Random number generation plays an important role for numerous products and services and the cryptographic applications they rely on.
Two categories of random number generators exist. Many computer-generated random numbers use pseudo random number generators (PRNG) aka deterministic random number generators (DRNG). They produce random-looking yet deterministic sequences of numbers. While these algorithms can create long runs of numbers with good random properties, a poorly designed DRNG may show . Security evaluation schemes specify evaluation criteria for such DRNGs. In practice, these types of random numbers can be sufficiently strong for many applications.
But they are not as random as numbers generated by coin tosses or rolls of a dice, or by true random number generators (TRNG). Such true random numbers form at the core of strong encryption. The generated random numbers are based on an electrical, optical or quantum phenomenon, such as measuring thermal noise. Therefore, they do not show any predictable pattern and are most suited to generate highly secure cryptographic keys. Implementing a DRNG that is regularly re-seeded with entropy from a TRNG combines the best of both types, i.e. the speed of the DRNG and the true randomness from the TRNG.
In conclusion, protecting sensitive or critical information requires a TRNG.
For more details on the difference between PRNG, DRNG and TRNG, read our blog post “Why do you need true random number generation?”
Vulnerabilities and implementation errors of random number generators are not unheard of. You should therefore consider implementing certified solutions and software/hardware components. Cryptographic RNG implementations have to fulfill strict requirements, e.g. in accordance with the BSI (German Federal Office for Information Security) AIS 31. These define a standardized evaluation methodology to assess functionality classes and security properties of random number generators. Class 4 is the highest class for deterministic random number generators (DRG). A RNG complying with DRG.4 requirements is a so-called hybrid RNG: It offers maximum mathematical complexity for calculating random numbers and continuously inserts entropy from a true random number generator. In the functionality class of true, physical random number generators, PTG.2 represents the highest security level.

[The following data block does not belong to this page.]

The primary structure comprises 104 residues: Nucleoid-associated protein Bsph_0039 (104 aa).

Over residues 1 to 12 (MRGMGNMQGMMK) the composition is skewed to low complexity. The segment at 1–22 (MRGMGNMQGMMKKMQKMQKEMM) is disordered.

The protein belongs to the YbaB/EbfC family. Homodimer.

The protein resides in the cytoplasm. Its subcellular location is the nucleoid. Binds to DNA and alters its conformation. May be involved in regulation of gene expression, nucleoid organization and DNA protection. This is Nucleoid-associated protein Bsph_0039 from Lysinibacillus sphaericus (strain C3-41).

The AIS 31 standard defines different functionality classes for random number generators:
- PTG – Physical RNG with internal tests that detect a total failure of the entropy source and non-tolerable statistical defects of the internal random numbers
- DRG – Deterministic RNG with (enhanced) forward secrecy, and additional (enhanced) backward secrecy depending on the DRG level
- NTG – Non-physical true RNG with entropy estimation
Utimaco HSMs implement a hybrid random number generator complying with DRG.4 requirements, the highest level of security for DRG. A physical quantum noise-based random number generator of the highest security class PTG.2 is used as the entropy source for seeding this deterministic random number generator.
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